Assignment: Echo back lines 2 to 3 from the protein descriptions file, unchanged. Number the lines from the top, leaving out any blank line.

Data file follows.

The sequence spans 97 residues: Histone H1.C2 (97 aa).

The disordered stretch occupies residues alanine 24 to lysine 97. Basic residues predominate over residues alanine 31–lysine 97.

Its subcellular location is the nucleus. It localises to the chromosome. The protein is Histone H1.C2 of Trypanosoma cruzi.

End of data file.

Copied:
The disordered stretch occupies residues alanine 24 to lysine 97. Basic residues predominate over residues alanine 31–lysine 97.

Its subcellular location is the nucleus. It localises to the chromosome. The protein is Histone H1.C2 of Trypanosoma cruzi.